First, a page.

Taking Zinc and Quercetin Supplements Together Could Strengthen Immune System

When taken together, these synergistic supplements make immune benefits more potent and enhanced.

By Allison Futterman; Medically Reviewed by Dr. Ahmad Talha Azam
Mar 6, 2024 4:00 PMMar 14, 2024 3:03 PM
(Credit: Kmpzzz/Shutterstock)


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Zinc and quercetin are both powerful antioxidants that bolster the immune system. Many people associate zinc with fighting colds and the flu, but it also offers other health benefits. Zinc appears in every cell of the body, yet our bodies can’t produce it naturally.

While quercetin may not have the same name recognition as zinc, it gained popularity during the pandemic for its potential antiviral effects, which include inhibiting inflammation. The body also can't create it. Together, these two supplements can help with immune function.

What Is Zinc?

(Credit:Evan Lorne/Shutterstock)

Zinc is a mineral that boosts the immune system, aids metabolic function, helps reduce inflammation, and maintains the senses of taste and smell. It also assists with wound healing as 5 percent of the zinc we have is stored in the skin.

Foods high in zinc include shellfish (especially oysters), red meat, pork, tofu, yogurt, chickpeas, lentils, pumpkin seeds, oatmeal, and nuts.

Read More: Supplements Like Zinc and Vitamin B12 Can Help Brain and Memory Disorders

What Is Quercetin?

(Credit: Danijela Maksimovic/Shutterstock)

Quercetin is a plant compound known as a flavonoid, which is part of the larger group of polyphenols. It’s believed to reduce inflammation, blood pressure, and blood sugar. Quercetin is also thought to promote immune function, inhibit cancer cell growth, and provide anti-aging benefits. It also has promising antiviral properties.

Onions, kale, grapes, blueberries, cherries, tomatoes, and broccoli are among foods high in quercetin. Red wine, black and green tea, and other beverages also contain quercetin.

Read More: What Is Inflammation, and Why Is It Sometimes 'Bad' for Your Health?

The Benefits of Quercetin and Zinc Together

Zinc and quercetin are synergistic, meaning they are more effective when taken together than separately. This is because quercetin helps transport zinc into the center of cells. As a non-fat-soluble, positively charged ion, zinc needs a carrier to help it across cell membranes comprised of fat.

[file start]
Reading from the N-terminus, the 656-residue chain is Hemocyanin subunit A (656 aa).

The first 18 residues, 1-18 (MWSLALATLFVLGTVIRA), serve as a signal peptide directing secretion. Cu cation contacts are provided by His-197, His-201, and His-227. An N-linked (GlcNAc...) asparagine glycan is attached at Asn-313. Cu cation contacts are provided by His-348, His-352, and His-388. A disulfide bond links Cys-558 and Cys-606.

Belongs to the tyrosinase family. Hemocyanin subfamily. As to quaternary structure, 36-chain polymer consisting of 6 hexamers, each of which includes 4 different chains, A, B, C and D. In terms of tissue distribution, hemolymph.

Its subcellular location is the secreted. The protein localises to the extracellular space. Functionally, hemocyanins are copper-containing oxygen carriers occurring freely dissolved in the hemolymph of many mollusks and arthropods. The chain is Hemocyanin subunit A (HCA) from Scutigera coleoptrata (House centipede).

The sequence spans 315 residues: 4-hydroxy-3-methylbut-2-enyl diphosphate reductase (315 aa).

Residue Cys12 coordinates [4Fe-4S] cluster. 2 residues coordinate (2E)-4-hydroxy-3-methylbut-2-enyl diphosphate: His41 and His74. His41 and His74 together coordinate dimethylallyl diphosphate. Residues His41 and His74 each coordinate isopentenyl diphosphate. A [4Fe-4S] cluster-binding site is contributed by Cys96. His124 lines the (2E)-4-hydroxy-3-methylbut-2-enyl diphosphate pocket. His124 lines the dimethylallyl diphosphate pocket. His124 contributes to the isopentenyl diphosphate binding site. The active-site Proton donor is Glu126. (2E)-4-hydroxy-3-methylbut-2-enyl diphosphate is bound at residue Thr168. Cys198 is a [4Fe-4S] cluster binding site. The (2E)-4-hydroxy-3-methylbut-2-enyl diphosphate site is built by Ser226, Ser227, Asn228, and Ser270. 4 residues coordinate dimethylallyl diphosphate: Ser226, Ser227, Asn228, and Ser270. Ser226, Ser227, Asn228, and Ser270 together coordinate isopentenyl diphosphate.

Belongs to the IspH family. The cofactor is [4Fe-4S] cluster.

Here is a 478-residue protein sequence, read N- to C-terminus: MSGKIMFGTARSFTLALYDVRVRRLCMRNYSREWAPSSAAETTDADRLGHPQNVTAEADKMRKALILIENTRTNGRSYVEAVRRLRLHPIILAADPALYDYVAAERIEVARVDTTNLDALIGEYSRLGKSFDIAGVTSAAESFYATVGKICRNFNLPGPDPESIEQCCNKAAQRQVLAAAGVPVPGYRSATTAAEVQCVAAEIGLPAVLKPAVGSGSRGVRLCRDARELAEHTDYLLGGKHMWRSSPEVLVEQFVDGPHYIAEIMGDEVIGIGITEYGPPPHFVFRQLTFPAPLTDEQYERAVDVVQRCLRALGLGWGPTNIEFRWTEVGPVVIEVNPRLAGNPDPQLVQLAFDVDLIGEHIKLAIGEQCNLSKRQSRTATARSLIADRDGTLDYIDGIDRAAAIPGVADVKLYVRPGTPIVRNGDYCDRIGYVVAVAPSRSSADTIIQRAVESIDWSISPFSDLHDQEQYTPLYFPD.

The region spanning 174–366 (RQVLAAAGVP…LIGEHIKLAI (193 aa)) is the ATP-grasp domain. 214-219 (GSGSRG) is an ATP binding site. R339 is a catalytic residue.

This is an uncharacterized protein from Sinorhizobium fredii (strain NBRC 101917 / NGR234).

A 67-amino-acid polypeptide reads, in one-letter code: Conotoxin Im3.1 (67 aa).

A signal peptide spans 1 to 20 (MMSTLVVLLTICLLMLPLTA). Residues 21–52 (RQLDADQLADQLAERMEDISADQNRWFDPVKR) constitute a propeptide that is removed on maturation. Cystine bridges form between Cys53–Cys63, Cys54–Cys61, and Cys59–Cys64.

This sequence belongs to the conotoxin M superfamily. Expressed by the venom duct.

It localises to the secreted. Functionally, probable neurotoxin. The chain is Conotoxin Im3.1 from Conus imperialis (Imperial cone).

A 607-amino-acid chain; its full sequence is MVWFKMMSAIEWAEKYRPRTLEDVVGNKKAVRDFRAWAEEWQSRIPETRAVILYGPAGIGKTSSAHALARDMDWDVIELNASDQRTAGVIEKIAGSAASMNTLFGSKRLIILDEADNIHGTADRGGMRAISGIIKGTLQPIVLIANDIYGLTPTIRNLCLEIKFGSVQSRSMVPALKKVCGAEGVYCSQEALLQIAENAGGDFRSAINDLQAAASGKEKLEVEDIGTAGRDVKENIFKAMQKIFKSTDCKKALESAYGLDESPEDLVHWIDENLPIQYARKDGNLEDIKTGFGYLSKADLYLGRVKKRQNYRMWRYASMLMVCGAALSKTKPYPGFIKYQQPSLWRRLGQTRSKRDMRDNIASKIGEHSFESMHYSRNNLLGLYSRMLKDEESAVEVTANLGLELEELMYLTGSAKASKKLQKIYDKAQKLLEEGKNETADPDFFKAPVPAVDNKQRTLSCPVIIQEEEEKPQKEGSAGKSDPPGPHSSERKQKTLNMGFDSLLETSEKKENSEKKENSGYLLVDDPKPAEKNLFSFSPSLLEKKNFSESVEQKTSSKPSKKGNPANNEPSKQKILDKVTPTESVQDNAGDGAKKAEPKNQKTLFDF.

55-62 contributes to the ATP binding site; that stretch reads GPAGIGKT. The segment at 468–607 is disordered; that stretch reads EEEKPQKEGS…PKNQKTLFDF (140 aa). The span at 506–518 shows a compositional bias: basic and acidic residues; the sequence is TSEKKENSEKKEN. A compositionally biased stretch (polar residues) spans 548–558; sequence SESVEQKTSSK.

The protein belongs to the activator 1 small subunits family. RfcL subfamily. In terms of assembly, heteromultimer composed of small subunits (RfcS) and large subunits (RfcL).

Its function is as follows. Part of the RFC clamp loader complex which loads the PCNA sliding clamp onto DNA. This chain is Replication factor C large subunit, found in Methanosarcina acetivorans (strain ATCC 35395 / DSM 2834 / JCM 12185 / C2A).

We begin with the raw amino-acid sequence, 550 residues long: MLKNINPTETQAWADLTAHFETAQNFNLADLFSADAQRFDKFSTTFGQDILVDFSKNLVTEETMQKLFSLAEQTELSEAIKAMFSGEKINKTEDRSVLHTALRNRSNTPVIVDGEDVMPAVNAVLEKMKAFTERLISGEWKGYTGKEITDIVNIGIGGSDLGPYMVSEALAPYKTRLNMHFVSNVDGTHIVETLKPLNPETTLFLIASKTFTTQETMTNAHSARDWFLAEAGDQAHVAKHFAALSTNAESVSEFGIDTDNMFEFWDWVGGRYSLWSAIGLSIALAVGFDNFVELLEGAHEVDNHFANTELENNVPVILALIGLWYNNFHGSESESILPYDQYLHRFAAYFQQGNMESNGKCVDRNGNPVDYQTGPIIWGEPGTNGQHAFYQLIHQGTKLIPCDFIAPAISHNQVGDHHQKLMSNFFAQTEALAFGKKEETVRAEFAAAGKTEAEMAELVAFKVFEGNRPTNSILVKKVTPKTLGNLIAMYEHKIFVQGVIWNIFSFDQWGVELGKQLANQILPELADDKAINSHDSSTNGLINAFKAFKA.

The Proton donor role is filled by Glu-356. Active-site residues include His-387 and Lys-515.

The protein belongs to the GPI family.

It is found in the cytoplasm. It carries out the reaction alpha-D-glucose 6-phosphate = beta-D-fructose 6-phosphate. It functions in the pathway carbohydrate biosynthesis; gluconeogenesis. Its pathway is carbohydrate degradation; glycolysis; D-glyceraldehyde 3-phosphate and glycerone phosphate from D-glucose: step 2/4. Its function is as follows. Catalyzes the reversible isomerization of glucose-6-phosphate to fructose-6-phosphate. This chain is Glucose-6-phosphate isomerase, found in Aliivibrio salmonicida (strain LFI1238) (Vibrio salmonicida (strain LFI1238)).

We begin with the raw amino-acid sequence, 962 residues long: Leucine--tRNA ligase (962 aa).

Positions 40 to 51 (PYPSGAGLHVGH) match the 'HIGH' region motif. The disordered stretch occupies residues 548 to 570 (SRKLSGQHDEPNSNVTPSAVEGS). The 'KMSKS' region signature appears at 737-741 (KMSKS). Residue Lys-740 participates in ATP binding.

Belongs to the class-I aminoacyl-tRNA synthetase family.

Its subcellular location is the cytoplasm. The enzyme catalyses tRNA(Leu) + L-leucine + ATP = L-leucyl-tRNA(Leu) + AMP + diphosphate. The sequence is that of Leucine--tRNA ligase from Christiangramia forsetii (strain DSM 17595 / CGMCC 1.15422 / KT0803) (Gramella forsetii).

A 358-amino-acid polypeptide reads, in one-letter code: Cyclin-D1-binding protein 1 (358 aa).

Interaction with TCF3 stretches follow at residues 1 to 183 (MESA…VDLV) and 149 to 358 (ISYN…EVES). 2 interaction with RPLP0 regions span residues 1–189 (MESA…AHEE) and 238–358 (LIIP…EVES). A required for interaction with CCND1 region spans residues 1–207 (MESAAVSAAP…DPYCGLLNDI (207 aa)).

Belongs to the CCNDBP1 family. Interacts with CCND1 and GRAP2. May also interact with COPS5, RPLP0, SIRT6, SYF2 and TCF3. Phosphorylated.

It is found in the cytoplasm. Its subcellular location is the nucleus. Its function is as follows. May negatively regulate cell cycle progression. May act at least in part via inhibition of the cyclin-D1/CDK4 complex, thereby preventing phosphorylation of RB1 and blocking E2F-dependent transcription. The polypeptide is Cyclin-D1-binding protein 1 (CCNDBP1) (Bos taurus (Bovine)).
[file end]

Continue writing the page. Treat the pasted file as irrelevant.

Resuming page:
Quercetin is an ionophore, a fat-soluble substance that assists zinc in this process and increases zinc concentration within cells. Zinc isn’t as effectively absorbed without an ionophore — and the body can’t derive its maximum benefits. Taken together, the immune benefits are enhanced and more potent. 

Read More: Experts Warn Against Unregulated Dietary Supplements and Protein Powders

How Can I Take Zinc and Quercetin Together?

Various zinc and quercetin supplements are available, separately and combined. When deciding on a supplement, remember that the recommended dietary allowance (RDA) of daily zinc intake for adults is 8 milligrams for women and 11 for men. The tolerable upper intake level (UL) is 40 milligrams daily for adults. For those taking quercetin, a daily amount of 500 to 1,000 milligrams is a typical dose.

Another way to reap the benefits of zinc and quercetin is to combine certain foods. You can combine a handful of nuts with some red grapes, or yogurt (preferably Greek) mixed with blueberries, and sautéed onions and apples as a side dish or topping for pork or steak.

Read More: Calcium and Magnesium Don't Mix, Along With These 6 Other Supplement Combinations

Frequently Asked Questions About Zinc and Quercetin

What are the Side Effects of Zinc?

Side effects at doses higher than 150 milligrams can include indigestion, stomach pain, headache, nausea, diarrhea, and vomiting.  

Who Should Not Take Zinc?

Zinc can interact with the following medications: blood pressure drugs called ACE inhibitors, quinolone and tetracycline antibiotics, and thiazide diuretics. If you take any of those drugs, you should check with your healthcare provider before taking zinc. 

What are the Side Effects of Quercetin?

Side effects can include headaches, tingling in the arms and legs, nausea, and gastrointestinal discomfort. High doses can cause kidney damage. 

Who Should Not Take Quercetin?

Anyone taking the following medication should avoid quercetin until they’ve consulted with their doctor: immunosuppressants, blood thinners, chemotherapy medications, corticosteroids, and blood pressure medicine. People with kidney disease or kidney issues of any type should avoid quercetin.

This article is not offering medical advice and should be used for informational purposes only.

Article Sources

Our writers at Discovermagazine.com use peer-reviewed studies and high quality sources for our articles, and our editors review for scientific accuracy and editorial standards. Review the sources used below for this article:

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